Thursday, March 5, 2020

Summer of the 17th doll essays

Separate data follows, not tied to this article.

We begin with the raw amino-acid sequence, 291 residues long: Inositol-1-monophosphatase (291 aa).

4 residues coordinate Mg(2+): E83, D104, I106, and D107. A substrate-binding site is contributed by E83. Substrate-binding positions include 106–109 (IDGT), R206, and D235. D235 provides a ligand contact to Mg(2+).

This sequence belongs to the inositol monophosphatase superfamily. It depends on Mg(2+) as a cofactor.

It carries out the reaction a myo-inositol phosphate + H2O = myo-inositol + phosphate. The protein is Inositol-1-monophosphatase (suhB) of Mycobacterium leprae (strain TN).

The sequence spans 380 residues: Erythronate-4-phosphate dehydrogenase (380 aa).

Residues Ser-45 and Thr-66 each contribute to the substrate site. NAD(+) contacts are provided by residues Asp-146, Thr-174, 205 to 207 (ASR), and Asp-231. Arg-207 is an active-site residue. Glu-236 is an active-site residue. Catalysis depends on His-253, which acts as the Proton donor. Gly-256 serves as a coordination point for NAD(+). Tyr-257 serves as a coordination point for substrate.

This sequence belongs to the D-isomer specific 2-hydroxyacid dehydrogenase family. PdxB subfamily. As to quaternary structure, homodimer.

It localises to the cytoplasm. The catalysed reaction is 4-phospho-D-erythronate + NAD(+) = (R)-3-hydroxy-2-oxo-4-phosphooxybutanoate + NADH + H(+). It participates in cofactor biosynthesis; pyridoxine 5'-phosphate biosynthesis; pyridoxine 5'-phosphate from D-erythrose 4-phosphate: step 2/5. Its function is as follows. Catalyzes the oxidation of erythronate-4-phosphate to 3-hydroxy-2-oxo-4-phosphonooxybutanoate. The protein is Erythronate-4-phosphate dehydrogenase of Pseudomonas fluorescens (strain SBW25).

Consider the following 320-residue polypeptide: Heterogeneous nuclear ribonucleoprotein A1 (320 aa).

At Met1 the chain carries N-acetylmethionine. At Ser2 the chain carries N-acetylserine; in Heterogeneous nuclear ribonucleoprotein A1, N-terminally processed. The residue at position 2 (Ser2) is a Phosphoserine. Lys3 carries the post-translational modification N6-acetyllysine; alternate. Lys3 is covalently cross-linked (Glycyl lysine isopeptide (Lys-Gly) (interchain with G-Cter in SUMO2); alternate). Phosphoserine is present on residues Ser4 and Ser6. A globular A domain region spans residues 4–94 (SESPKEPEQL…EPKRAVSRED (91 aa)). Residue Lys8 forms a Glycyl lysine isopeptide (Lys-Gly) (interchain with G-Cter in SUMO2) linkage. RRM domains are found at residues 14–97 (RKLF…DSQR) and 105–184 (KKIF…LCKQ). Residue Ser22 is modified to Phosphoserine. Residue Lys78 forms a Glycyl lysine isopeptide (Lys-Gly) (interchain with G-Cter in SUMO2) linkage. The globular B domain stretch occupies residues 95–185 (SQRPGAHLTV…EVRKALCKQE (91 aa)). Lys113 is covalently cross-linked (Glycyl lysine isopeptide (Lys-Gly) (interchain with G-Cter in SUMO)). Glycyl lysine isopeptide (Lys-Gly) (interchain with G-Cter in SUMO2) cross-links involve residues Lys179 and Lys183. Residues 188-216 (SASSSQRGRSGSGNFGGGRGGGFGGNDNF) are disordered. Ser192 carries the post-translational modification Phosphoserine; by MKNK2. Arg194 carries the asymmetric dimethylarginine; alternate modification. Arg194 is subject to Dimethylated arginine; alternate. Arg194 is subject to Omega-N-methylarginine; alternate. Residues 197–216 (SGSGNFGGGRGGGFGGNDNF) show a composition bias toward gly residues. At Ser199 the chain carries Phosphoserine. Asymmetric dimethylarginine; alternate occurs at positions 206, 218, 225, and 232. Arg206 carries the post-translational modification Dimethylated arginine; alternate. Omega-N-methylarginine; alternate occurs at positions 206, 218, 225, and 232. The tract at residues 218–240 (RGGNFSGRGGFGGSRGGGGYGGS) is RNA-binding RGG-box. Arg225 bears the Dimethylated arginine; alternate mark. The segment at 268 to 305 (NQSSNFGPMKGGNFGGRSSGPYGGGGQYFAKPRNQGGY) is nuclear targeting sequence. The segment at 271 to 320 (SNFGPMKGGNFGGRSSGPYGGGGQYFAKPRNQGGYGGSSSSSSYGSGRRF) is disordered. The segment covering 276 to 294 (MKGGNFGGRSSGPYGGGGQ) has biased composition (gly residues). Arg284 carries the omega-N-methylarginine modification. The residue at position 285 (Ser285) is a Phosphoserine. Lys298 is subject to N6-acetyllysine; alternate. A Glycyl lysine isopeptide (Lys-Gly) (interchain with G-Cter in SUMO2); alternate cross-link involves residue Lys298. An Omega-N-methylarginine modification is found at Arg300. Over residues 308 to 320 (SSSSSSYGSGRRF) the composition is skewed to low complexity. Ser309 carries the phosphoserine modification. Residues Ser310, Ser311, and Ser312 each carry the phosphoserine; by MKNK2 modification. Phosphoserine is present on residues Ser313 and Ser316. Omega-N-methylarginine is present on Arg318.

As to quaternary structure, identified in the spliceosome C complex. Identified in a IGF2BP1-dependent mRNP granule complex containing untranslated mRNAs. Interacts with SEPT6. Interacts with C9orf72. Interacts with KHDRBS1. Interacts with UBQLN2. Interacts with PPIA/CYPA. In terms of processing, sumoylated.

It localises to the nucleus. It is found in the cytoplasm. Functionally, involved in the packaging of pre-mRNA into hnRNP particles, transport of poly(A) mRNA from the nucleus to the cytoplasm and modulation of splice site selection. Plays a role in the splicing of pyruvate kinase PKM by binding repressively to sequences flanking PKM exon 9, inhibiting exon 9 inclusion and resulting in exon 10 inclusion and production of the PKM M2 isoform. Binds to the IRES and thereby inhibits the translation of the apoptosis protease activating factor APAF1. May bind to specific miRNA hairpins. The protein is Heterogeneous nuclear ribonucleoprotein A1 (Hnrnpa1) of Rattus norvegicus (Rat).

Summer of the 17th doll essays Ray Lawlers, Summer of the 17th doll captures the aura of a rapidly changing 1950s, focusing on the failures of a dilapidated Melbourne household, whilst also illustrating the changing characters of the Australian nation. Built around the traditions of a lay off period Lawlers famous play, in its language, costume and setting is exotically Australian and explores the failures of Australias characters to grow up and recognize there is future, beyond high times and livin Lawlers play, directed by Rod Kinnear, in 1977, although staying fairly true to the original script fails to capture the aura and importance of the lay off, whilst also alters audience perceptions of Lawlers characters. True to the play, Sumner shatters the Olives vision of the lay off, however such a dramatic event fails in its intended effect upon the audience. Lawlers stage directions are quick to establish the importance of the lay off even before a word is spoken. With little pattern or taste evident in the furniture, the souvenirs and kewpie dolls are the main decorative features. These, by themselves represent the long-standing tradition between the characters, Olive, Roo and Barney. Similarly through the likes of Bubba, Lawler is quick to establish a feel of excitement throughout his play. Bubba, is a youthful figure who enjoys and anticipates the tradition of the lay off and thus in her manner she continues to create audience anticipation for the arrival of Roo and Barney and thus the beginning of the extensive tradition. Bubbas walking sticks, yet another symbol of the lay off do not impress Pearl, however the audience are still able to sense the excitement and aura such a tradition brings to the small Melbournian household. Although Lawler carefully constructs the aura of the lay o...

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